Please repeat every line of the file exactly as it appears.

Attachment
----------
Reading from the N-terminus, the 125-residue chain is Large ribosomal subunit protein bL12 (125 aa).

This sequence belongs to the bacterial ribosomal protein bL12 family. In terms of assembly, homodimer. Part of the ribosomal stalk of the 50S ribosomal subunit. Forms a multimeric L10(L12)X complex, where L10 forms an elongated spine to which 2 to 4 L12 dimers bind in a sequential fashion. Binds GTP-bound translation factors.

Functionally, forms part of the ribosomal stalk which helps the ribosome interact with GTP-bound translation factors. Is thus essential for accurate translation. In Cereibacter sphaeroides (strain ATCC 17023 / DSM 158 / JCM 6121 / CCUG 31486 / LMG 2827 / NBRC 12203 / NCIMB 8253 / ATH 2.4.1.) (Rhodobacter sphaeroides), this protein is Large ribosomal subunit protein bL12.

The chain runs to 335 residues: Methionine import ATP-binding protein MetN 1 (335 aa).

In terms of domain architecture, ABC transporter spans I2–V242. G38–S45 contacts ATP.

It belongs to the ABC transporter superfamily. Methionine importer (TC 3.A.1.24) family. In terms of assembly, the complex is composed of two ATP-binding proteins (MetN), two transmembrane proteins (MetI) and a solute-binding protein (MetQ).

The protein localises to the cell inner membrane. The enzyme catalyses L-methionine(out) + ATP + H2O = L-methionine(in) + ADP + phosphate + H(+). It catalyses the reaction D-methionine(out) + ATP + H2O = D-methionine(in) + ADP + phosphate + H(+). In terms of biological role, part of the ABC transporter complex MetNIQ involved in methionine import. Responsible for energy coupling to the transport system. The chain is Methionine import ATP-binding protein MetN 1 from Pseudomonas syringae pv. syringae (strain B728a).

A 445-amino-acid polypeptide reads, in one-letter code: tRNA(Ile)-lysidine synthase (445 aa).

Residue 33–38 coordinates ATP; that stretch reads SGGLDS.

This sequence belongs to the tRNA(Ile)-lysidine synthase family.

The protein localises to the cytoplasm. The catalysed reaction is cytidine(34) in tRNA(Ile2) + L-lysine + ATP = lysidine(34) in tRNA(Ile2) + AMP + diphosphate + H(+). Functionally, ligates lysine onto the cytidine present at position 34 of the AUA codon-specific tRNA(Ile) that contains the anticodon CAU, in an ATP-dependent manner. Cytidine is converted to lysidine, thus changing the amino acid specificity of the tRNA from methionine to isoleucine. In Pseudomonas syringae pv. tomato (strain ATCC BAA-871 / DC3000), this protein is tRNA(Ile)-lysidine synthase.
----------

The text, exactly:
Reading from the N-terminus, the 125-residue chain is Large ribosomal subunit protein bL12 (125 aa).

This sequence belongs to the bacterial ribosomal protein bL12 family. In terms of assembly, homodimer. Part of the ribosomal stalk of the 50S ribosomal subunit. Forms a multimeric L10(L12)X complex, where L10 forms an elongated spine to which 2 to 4 L12 dimers bind in a sequential fashion. Binds GTP-bound translation factors.

Functionally, forms part of the ribosomal stalk which helps the ribosome interact with GTP-bound translation factors. Is thus essential for accurate translation. In Cereibacter sphaeroides (strain ATCC 17023 / DSM 158 / JCM 6121 / CCUG 31486 / LMG 2827 / NBRC 12203 / NCIMB 8253 / ATH 2.4.1.) (Rhodobacter sphaeroides), this protein is Large ribosomal subunit protein bL12.

The chain runs to 335 residues: Methionine import ATP-binding protein MetN 1 (335 aa).

In terms of domain architecture, ABC transporter spans I2–V242. G38–S45 contacts ATP.

It belongs to the ABC transporter superfamily. Methionine importer (TC 3.A.1.24) family. In terms of assembly, the complex is composed of two ATP-binding proteins (MetN), two transmembrane proteins (MetI) and a solute-binding protein (MetQ).

The protein localises to the cell inner membrane. The enzyme catalyses L-methionine(out) + ATP + H2O = L-methionine(in) + ADP + phosphate + H(+). It catalyses the reaction D-methionine(out) + ATP + H2O = D-methionine(in) + ADP + phosphate + H(+). In terms of biological role, part of the ABC transporter complex MetNIQ involved in methionine import. Responsible for energy coupling to the transport system. The chain is Methionine import ATP-binding protein MetN 1 from Pseudomonas syringae pv. syringae (strain B728a).

A 445-amino-acid polypeptide reads, in one-letter code: tRNA(Ile)-lysidine synthase (445 aa).

Residue 33–38 coordinates ATP; that stretch reads SGGLDS.

This sequence belongs to the tRNA(Ile)-lysidine synthase family.

The protein localises to the cytoplasm. The catalysed reaction is cytidine(34) in tRNA(Ile2) + L-lysine + ATP = lysidine(34) in tRNA(Ile2) + AMP + diphosphate + H(+). Functionally, ligates lysine onto the cytidine present at position 34 of the AUA codon-specific tRNA(Ile) that contains the anticodon CAU, in an ATP-dependent manner. Cytidine is converted to lysidine, thus changing the amino acid specificity of the tRNA from methionine to isoleucine. In Pseudomonas syringae pv. tomato (strain ATCC BAA-871 / DC3000), this protein is tRNA(Ile)-lysidine synthase.